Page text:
Date of Award

8-7-2012

Degree Type

Dissertation

Degree Name

Doctor of Philosophy (PhD)

Department

Risk Management and Insurance

First Advisor

Daniel Bauer

Second Advisor

Conrad S. Ciccotello

Third Advisor

Shiferaw Gurmu

Fourth Advisor

Richard D. Phillips

Fifth Advisor

Ajay Subramanian

Abstract

My doctoral thesis “Essays on Lifetime Uncertainty: Models, Applications, and Economic Implications” addresses economic and mathematical aspects pertaining to uncertainties in human lifetimes. More precisely, I commence my research related to life insurance markets in a methodological direction by considering the question of how to forecast aggregate human mortality when risks in the resulting projections is important. I then rely on the developed method to study relevant applied actuarial problems. In a second strand of research, I consider the uncertainty in individual lifetimes and its influence on secondary life insurance market transactions.

Longevity risk is becoming increasingly crucial to recognize, model, and monitor for life insurers, pension plans, annuity providers, as well as governments and individuals. One key aspect to managing this risk is correctly forecasting future mortality improvements, and this topic has attracted much attention from academics as well as from practitioners. However, in the existing literature, little attention has been paid to accurately modeling the uncertainties associated with the obtained forecasts, albeit having appropriate estimates for the risk in mortality projections, i.e. identifying the transiency of different random sources affecting the projections, is important for many applications.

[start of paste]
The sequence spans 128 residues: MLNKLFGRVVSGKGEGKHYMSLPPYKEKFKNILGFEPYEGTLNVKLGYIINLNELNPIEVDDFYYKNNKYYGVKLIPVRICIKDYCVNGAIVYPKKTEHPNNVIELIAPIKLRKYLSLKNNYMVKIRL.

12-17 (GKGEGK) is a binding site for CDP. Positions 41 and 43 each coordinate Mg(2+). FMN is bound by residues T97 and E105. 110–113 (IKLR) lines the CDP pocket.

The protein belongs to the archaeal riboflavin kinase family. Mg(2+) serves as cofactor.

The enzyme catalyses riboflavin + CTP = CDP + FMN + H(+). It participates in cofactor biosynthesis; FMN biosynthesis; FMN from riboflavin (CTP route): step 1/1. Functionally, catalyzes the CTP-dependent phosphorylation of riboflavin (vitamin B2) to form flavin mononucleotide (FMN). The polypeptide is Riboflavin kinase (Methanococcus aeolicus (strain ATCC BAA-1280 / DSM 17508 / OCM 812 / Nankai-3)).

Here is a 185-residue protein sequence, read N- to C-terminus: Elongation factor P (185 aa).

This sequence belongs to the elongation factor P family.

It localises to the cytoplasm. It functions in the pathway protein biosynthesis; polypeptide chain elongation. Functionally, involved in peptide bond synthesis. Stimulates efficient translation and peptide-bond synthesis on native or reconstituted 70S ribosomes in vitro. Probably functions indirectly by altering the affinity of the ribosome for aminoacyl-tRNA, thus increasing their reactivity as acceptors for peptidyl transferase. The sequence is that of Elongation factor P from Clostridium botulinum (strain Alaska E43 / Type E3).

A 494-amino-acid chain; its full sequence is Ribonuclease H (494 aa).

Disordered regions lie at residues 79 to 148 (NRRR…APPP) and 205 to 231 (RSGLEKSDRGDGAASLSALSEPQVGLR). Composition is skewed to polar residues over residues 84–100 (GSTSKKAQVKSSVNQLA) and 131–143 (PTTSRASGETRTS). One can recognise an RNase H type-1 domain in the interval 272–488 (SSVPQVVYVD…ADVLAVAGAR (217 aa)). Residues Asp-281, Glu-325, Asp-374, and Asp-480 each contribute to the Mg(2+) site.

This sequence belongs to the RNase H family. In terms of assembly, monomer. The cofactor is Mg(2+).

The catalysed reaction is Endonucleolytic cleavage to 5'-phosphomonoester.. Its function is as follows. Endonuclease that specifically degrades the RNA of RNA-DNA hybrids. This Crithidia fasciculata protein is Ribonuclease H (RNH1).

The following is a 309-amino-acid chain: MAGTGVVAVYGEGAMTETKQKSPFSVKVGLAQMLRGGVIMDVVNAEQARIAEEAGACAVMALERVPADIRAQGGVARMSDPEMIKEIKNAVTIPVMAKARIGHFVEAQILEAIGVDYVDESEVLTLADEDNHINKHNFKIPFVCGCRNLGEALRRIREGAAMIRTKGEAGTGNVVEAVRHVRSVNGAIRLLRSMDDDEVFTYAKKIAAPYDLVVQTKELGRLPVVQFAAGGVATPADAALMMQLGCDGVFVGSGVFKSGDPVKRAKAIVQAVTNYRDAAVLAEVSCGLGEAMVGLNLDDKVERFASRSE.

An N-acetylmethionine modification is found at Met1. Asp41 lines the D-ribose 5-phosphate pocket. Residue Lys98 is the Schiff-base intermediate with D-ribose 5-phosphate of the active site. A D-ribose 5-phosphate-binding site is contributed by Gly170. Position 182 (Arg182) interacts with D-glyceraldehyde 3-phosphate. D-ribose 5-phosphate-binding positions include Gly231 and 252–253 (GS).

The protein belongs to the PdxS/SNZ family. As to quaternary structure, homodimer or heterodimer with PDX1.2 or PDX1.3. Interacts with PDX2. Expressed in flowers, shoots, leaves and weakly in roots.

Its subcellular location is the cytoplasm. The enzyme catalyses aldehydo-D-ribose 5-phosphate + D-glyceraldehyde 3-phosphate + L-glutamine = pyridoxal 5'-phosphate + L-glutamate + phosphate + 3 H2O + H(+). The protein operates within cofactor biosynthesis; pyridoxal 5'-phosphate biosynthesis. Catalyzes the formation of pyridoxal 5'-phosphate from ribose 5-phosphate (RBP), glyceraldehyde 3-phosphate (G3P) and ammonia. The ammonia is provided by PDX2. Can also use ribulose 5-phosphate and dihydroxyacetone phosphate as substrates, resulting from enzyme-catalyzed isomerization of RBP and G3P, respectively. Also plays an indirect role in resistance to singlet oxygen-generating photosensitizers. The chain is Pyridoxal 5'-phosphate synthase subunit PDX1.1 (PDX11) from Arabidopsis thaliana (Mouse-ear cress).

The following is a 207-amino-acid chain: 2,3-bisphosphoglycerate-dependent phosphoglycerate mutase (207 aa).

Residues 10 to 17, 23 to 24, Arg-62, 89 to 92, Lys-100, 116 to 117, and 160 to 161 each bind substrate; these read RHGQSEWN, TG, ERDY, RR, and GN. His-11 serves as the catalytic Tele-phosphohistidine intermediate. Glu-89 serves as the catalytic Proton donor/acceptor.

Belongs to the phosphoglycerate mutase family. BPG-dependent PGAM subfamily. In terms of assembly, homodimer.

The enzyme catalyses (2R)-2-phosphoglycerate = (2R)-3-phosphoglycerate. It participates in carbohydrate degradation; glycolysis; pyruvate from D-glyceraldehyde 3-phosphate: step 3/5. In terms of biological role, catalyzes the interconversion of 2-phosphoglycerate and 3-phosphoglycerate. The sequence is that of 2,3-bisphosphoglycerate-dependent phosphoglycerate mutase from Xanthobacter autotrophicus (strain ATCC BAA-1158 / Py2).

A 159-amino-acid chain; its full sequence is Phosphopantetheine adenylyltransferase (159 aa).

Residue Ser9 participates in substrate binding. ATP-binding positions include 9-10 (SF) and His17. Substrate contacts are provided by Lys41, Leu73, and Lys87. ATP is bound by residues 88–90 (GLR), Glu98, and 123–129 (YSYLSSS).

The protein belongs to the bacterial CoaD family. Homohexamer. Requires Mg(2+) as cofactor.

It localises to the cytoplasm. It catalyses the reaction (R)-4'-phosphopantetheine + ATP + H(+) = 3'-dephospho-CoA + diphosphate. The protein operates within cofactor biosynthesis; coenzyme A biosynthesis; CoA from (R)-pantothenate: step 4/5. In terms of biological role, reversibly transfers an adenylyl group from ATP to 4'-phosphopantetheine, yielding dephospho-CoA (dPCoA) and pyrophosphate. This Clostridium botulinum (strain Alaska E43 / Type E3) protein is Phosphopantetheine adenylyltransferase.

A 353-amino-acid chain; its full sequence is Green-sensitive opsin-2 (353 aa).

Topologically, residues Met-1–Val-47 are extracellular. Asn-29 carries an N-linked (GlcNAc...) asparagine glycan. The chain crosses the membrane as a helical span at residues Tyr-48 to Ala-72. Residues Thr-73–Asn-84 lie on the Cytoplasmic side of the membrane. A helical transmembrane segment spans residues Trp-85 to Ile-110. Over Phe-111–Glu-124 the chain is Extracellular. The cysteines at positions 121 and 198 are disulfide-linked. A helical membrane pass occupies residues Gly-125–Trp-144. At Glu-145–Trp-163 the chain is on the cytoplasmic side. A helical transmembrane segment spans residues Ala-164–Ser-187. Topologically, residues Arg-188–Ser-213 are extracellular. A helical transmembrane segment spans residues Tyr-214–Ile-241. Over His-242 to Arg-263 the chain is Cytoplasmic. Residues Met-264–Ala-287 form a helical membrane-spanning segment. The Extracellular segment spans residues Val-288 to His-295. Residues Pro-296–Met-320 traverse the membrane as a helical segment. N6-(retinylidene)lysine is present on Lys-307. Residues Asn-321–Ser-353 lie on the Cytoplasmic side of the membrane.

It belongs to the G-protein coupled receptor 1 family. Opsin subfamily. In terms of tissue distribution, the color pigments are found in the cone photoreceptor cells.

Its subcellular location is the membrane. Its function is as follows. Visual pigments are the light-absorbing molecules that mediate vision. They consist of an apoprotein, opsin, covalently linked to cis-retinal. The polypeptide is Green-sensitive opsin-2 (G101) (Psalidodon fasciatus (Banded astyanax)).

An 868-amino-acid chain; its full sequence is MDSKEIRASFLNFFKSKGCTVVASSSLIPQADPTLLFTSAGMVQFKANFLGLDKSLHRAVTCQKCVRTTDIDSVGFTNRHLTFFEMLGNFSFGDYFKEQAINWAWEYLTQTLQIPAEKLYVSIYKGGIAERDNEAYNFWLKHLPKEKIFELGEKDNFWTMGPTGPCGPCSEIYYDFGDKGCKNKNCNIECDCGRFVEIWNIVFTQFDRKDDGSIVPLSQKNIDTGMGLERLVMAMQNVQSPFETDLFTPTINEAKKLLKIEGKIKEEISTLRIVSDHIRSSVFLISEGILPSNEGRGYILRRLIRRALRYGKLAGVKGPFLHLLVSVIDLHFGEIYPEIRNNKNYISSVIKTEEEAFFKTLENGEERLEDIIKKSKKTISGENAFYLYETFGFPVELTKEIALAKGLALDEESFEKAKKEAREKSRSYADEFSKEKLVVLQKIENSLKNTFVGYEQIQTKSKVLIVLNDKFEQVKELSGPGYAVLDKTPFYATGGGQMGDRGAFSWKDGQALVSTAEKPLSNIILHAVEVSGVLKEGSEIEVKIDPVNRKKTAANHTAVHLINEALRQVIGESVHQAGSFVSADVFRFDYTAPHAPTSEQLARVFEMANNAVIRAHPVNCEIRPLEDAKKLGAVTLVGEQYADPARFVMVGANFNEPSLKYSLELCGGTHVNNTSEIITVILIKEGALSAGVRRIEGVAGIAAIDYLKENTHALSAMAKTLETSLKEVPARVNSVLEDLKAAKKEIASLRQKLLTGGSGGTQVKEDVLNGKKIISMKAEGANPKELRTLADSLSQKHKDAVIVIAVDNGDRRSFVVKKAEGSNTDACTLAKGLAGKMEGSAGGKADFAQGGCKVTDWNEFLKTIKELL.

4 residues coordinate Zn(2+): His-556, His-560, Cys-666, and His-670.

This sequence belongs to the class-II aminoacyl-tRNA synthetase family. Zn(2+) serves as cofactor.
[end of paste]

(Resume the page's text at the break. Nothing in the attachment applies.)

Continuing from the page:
My first essay “Coherent Modeling of the Risk in Mortality Projections: A Semi-Parametric Approach” deals with stochastically forecasting mortality. In contrast to previous approaches, I present the first data-driven method that focuses attention on uncertainties in mortality projections rather than uncertainties in realized mortality rates. Specifically, I analyze time series of mortality forecasts generated from arbitrary but fixed forecasting methodologies and historic mortality data sets. Building on the financial literature on term structure modeling, I adopt a semi-parametric representation that encompasses all models with transitions parameterized by a Normal distributed random vector to identify and estimate suitable specifications. I find that one to two random factors appear sufficient to capture most of the variation within all of our data sets. Moreover, I observe similar systematic shapes for their volatility components, despite stemming from different forecasting methods and/or different mortality data sets. I further propose and estimate a model variant that guarantees a non-negative process of the spot force of mortality. Hence, the resulting forward mortality factor models present parsimonious and tractable alternatives to the popular methods in situations where the appraisal of risks within medium or long-term mortality projections plays a dominant role.